Sheppard Robson is in talks with engineer Buro Happold and uk interior fit-out contractor Churchfield in a bid to swoop on a new £20 billion building boom triggered by a surge in European Internet traffic.
The astonishing figure is Churchfield's estimate of two years' demand in Europe for a new breed of buildings to house the giant computers which power the web. These so-called 'switch buildings' are large, high-security complexes situated on the edge of cities which house data and channel Internet traffic.
Sheppard Robson approached Buro Happold and Churchfield in an attempt to grab a slice of this niche market earlier this year. They have since been drawing up plans for quick assembly, high-tech switch buildings for which they say demand is growing exponentially as more and more users log onto the Internet and business use grows. The prototype design will be complete within weeks and is described by the architects as a 'posh shed'.
'From an architectural perspective this is a very lucrative market,' said Sheppard Robson's Nick Forwood. 'When you are commissioned for one building you do a dozen because the clients have enormous budgets, £500 million for example.' The prototype design will be used to roll out a number of switch buildings at once and the buildings will be identical except for their scale.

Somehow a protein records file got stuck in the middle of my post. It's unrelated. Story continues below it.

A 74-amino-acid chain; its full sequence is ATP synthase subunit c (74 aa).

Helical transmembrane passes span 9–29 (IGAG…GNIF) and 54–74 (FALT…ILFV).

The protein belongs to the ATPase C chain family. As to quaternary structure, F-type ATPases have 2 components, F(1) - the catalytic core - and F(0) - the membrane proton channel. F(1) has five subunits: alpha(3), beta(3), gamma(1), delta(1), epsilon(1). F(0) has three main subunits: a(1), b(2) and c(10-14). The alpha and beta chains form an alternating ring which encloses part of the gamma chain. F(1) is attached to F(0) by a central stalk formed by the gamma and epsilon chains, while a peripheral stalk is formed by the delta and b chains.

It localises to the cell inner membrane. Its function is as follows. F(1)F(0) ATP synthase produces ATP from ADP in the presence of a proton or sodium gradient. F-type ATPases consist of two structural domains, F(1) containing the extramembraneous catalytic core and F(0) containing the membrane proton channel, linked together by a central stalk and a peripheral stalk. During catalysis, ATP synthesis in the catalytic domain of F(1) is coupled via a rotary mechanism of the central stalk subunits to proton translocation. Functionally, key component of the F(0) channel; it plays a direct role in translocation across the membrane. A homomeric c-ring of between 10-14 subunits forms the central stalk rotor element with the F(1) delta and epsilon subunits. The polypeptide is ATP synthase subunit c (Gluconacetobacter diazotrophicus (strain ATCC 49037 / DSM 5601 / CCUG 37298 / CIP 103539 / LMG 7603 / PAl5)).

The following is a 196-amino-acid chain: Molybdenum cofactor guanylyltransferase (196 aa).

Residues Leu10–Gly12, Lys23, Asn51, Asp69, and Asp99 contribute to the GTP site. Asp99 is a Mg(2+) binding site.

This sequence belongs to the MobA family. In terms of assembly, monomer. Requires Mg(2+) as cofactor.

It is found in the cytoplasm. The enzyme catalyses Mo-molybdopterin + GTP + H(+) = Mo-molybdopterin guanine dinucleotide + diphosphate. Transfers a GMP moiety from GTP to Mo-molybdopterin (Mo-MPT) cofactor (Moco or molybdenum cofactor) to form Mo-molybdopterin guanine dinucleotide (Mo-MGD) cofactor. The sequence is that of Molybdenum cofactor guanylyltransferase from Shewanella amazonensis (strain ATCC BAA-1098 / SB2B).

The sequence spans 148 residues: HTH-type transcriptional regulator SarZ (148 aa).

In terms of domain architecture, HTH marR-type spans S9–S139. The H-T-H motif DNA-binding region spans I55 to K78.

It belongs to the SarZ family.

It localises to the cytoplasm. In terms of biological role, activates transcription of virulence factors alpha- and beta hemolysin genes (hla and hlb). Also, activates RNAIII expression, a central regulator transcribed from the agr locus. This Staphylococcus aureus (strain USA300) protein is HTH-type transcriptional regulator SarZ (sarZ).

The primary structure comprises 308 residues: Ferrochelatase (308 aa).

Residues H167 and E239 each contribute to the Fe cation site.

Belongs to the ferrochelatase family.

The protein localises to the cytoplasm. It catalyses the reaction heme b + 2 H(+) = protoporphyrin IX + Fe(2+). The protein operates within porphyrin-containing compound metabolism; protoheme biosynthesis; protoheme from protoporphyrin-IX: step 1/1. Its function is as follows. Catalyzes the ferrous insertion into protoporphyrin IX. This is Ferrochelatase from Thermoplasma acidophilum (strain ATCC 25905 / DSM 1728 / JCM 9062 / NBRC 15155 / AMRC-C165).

Potential clients include communication giants such as ntl, Nortel, and Cable & Wireless. These providers of the fibre-optic cables which carry Internet signals are now rushing to set up switch buildings outside all the major European cities.
Churchfield's Mark Gurney estimated there is room in the market for around 10 providers of the specialist buildings, and, if only a half of estimated demand is satisfied, the consortium could command a £1 billion market share.
Similar switch buildings already exist in the us to protect the essential computer equipment with features such as high-strength Kevlar walls, palm recognition door locks and retina scanners to identify staff. Sheppard Robson is using the expertise of its us sister practice, Sheppard Robson Corgan, to help develop the European prototype.
Latest figures show that London is the European city with the highest capacity for us-related Internet traffic, followed by Amsterdam and Brussels.